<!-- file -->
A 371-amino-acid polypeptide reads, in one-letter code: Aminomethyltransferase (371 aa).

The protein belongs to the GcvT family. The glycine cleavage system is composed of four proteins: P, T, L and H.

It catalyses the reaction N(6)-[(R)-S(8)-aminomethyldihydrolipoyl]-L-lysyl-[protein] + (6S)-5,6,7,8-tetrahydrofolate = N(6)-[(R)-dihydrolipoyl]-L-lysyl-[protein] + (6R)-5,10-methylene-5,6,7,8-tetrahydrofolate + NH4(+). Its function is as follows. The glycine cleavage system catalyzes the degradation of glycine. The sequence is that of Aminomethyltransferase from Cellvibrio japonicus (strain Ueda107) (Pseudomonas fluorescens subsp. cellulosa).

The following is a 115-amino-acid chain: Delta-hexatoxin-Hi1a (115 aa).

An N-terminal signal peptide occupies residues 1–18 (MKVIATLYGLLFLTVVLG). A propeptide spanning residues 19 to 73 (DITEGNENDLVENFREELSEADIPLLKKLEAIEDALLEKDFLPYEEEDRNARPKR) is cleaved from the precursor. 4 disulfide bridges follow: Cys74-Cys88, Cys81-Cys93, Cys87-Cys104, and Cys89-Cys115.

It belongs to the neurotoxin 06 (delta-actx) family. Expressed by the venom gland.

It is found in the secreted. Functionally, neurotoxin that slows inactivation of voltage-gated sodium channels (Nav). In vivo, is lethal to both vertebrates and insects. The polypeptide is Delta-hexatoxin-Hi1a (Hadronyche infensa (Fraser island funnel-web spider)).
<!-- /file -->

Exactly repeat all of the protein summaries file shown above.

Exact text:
A 371-amino-acid polypeptide reads, in one-letter code: Aminomethyltransferase (371 aa).

The protein belongs to the GcvT family. The glycine cleavage system is composed of four proteins: P, T, L and H.

It catalyses the reaction N(6)-[(R)-S(8)-aminomethyldihydrolipoyl]-L-lysyl-[protein] + (6S)-5,6,7,8-tetrahydrofolate = N(6)-[(R)-dihydrolipoyl]-L-lysyl-[protein] + (6R)-5,10-methylene-5,6,7,8-tetrahydrofolate + NH4(+). Its function is as follows. The glycine cleavage system catalyzes the degradation of glycine. The sequence is that of Aminomethyltransferase from Cellvibrio japonicus (strain Ueda107) (Pseudomonas fluorescens subsp. cellulosa).

The following is a 115-amino-acid chain: Delta-hexatoxin-Hi1a (115 aa).

An N-terminal signal peptide occupies residues 1–18 (MKVIATLYGLLFLTVVLG). A propeptide spanning residues 19 to 73 (DITEGNENDLVENFREELSEADIPLLKKLEAIEDALLEKDFLPYEEEDRNARPKR) is cleaved from the precursor. 4 disulfide bridges follow: Cys74-Cys88, Cys81-Cys93, Cys87-Cys104, and Cys89-Cys115.

It belongs to the neurotoxin 06 (delta-actx) family. Expressed by the venom gland.

It is found in the secreted. Functionally, neurotoxin that slows inactivation of voltage-gated sodium channels (Nav). In vivo, is lethal to both vertebrates and insects. The polypeptide is Delta-hexatoxin-Hi1a (Hadronyche infensa (Fraser island funnel-web spider)).